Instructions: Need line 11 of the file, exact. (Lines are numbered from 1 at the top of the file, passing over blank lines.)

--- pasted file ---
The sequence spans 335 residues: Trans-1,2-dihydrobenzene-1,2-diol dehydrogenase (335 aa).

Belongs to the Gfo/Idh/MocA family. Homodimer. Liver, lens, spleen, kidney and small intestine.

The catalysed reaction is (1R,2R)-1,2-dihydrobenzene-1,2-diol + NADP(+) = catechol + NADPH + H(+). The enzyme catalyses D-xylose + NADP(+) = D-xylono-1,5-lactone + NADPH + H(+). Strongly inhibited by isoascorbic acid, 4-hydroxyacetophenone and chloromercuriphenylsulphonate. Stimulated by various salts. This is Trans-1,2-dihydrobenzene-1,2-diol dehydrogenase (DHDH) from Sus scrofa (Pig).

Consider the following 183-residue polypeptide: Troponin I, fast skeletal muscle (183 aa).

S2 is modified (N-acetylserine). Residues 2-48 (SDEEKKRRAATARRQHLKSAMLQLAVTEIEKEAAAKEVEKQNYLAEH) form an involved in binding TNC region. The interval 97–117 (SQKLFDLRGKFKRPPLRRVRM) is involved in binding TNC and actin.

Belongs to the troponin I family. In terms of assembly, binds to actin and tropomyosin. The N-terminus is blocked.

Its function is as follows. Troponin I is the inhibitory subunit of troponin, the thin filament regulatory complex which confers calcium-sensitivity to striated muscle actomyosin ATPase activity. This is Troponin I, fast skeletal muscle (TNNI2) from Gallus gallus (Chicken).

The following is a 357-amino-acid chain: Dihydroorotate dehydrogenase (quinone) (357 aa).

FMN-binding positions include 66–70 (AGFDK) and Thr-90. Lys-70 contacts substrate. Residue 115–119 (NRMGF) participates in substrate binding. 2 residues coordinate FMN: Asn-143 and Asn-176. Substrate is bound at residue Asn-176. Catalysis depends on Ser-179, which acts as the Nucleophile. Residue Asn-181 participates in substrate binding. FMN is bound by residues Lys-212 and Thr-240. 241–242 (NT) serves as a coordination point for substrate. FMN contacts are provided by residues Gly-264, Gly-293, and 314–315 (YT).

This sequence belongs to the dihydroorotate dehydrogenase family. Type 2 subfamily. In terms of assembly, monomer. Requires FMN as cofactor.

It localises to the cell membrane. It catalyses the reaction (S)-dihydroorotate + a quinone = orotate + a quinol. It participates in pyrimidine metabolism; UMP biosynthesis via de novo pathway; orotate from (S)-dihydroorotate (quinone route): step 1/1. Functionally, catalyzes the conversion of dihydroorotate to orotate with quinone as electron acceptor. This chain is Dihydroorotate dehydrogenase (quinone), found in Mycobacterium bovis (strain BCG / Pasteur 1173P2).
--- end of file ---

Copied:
It localises to the cell membrane. It catalyses the reaction (S)-dihydroorotate + a quinone = orotate + a quinol. It participates in pyrimidine metabolism; UMP biosynthesis via de novo pathway; orotate from (S)-dihydroorotate (quinone route): step 1/1. Functionally, catalyzes the conversion of dihydroorotate to orotate with quinone as electron acceptor. This chain is Dihydroorotate dehydrogenase (quinone), found in Mycobacterium bovis (strain BCG / Pasteur 1173P2).